“Aunt Mary would have liked to have come back home (to Virginia), but her kids got all ingrained in the lifestyle and didn’t want to come back,” Mom said. “So, she’s buried up there.”

The neighborhood didn’t feel dangerous to Mom; on the contrary, she remembers lots of community festivals and get-togethers.

“It was a really good experience,” she said. “I’d never been to big city like that. I loved it. I got to see all kinds of things,” she said, chattering on about the John Hancock building.

Funny, in some ways, my relatives’ migration experience shaped my first perceptions of urbanity, too. As a little girl, Mamaw would get off the phone with Aunt Mary and tell me about Chicago, with a kind of wonderment, like it was on the face of the moon.

“There, they have buildings clear up to the sky,” she’d say. “And they rent a place big as our living room for what we pay to own this whole house.”

My little heart pitter-pattered fast at the very thought of a skyline. I wouldn’t see one until I was about 12 years old, when I first laid eyes on Dallas, Texas, bursting forth like it does from the sack-brown soil.

I eventually got to meet our cousins when they brought their kids down to visit one summer. I wasn’t sure what to expect. They could be different as martians for all I knew. But they were just like us. They wanted to go to Big Lots and see our ancestral homeplace in Wood, Va.

Uncle James ate plates of country ham even though he had some health ailment that restricted his salt intake. He missed ham so badly he was willing to suffer the consequences. He puffed up, turned red and sweaty as the sodium moved through his system.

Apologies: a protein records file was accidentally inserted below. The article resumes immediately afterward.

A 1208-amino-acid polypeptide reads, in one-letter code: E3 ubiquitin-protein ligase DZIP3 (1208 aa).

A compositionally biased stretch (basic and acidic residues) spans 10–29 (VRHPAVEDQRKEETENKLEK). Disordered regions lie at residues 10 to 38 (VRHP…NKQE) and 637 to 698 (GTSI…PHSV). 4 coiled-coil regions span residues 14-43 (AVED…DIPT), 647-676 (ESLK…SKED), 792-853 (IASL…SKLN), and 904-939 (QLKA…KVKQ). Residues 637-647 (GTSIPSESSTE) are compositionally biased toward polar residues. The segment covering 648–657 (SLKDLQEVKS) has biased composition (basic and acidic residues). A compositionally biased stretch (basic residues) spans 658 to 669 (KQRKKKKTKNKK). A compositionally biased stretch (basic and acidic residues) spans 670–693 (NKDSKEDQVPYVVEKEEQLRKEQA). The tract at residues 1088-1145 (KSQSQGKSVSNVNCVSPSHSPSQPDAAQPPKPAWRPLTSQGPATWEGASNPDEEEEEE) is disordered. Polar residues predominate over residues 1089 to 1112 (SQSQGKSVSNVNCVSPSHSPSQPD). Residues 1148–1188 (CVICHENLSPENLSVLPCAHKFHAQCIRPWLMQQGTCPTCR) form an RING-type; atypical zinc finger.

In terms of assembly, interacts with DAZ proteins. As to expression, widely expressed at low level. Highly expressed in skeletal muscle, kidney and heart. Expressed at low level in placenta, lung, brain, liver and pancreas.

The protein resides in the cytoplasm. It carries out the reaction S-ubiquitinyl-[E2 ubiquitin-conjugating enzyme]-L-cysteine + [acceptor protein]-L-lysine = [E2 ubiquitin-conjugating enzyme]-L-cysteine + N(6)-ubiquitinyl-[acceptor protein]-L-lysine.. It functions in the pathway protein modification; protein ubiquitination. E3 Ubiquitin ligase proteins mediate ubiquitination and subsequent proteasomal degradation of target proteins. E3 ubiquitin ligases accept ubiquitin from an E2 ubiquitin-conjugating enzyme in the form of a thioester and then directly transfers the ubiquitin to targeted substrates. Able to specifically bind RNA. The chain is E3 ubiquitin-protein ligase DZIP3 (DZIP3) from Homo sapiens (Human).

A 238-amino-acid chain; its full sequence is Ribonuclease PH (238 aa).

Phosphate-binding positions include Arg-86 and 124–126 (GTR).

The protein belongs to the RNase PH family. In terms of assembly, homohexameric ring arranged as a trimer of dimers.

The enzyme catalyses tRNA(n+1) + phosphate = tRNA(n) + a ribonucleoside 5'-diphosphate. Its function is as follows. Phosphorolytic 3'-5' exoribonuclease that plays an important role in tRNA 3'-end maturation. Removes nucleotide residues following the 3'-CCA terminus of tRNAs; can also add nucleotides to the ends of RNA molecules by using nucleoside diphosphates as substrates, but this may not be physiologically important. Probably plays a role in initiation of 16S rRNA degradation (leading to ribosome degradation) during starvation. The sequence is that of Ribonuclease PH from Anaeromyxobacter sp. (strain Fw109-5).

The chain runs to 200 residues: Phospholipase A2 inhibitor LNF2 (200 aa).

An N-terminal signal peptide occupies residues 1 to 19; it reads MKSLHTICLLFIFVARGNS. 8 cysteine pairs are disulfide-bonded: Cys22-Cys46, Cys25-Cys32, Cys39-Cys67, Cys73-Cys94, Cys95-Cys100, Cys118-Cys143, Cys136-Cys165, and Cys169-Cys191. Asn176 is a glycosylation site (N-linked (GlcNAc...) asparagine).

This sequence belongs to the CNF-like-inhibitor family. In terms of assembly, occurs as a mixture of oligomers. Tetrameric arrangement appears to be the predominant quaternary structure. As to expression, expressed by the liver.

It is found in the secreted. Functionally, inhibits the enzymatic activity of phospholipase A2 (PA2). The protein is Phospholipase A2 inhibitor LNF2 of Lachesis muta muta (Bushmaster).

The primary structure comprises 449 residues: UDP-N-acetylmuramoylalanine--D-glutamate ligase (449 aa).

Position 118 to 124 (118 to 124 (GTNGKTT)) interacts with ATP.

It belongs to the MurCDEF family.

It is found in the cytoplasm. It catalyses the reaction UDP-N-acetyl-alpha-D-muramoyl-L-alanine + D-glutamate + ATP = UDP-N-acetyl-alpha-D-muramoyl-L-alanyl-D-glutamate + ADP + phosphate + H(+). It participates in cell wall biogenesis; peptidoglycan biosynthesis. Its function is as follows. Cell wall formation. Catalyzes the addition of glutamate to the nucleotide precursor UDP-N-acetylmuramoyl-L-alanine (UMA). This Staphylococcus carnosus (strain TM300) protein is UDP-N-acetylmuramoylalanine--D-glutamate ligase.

Our subdivision in Kingsport was banked on steep hillsides, and I remember Mom’s cousin Danny looking out at our view and remarking there were just so many trees. We took them to a nearby park, and his daughter and I had a conversation that, as it occurs to me now, was as much of a discussion about the merits of passive- versus active-use parks as a couple of 10-year-olds could have.

“Are our parks like yours?,” I asked her.

“No,” she said. “Our parks have lots of people and things to do.”

Uncle James, Aunt Mary and one of their daughters have all passed on. Regretfully, I can’t call them and ask them their take on The Tribune’s series, whether they read it back then, how they and their community reacted to it, or if they experienced discrimination or stereotyping.

Nor can I ask them what the neighborhood was like. I passed through Uptown just this summer to get to the Chicago History Museum. The idea that area, as wholly gentrified as it is, once housed hundreds of poor Southerners is as hard for me to imagine as the  World’s Columbian Exposition of 1893. The Tribune series reminds me actually of the history museum’s diorama of that exposition— both offer small, shadowy, slanted views of history.

It makes me wistful and ever-cognizant that many from that generation, that great migration, are fast-aging. Their stories and the reality of their lives are slipping away. It makes me want to light out fast with a tape recorder.